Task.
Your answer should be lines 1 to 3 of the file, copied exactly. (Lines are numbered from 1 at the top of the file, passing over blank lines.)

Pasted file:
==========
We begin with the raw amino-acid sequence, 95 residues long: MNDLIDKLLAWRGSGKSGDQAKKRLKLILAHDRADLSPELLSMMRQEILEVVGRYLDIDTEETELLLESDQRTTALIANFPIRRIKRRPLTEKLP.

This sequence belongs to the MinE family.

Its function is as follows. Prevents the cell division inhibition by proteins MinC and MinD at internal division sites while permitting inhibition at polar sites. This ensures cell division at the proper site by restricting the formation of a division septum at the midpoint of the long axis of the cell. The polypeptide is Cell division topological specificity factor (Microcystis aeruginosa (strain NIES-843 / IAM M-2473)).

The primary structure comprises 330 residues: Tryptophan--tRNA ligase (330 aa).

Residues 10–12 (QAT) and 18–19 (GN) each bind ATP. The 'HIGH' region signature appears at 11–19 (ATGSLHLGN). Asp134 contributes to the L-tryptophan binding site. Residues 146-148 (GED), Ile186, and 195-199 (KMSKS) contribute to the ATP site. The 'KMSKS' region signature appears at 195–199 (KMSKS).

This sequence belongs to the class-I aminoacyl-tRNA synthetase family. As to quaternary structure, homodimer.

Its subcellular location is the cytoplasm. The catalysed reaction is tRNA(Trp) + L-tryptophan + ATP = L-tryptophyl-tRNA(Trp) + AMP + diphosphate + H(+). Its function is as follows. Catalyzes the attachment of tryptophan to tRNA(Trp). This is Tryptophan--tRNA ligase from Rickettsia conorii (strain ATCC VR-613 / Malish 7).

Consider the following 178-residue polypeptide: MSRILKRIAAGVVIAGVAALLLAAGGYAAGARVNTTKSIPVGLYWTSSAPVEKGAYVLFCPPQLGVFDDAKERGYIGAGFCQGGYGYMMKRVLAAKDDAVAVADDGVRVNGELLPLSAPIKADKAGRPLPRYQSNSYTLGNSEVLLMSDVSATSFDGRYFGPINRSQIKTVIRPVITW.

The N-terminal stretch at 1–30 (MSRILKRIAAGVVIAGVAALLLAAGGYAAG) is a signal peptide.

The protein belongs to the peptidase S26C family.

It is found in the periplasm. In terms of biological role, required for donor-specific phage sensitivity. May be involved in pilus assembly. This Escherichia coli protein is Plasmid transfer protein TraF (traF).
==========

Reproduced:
We begin with the raw amino-acid sequence, 95 residues long: MNDLIDKLLAWRGSGKSGDQAKKRLKLILAHDRADLSPELLSMMRQEILEVVGRYLDIDTEETELLLESDQRTTALIANFPIRRIKRRPLTEKLP.

This sequence belongs to the MinE family.

Its function is as follows. Prevents the cell division inhibition by proteins MinC and MinD at internal division sites while permitting inhibition at polar sites. This ensures cell division at the proper site by restricting the formation of a division septum at the midpoint of the long axis of the cell. The polypeptide is Cell division topological specificity factor (Microcystis aeruginosa (strain NIES-843 / IAM M-2473)).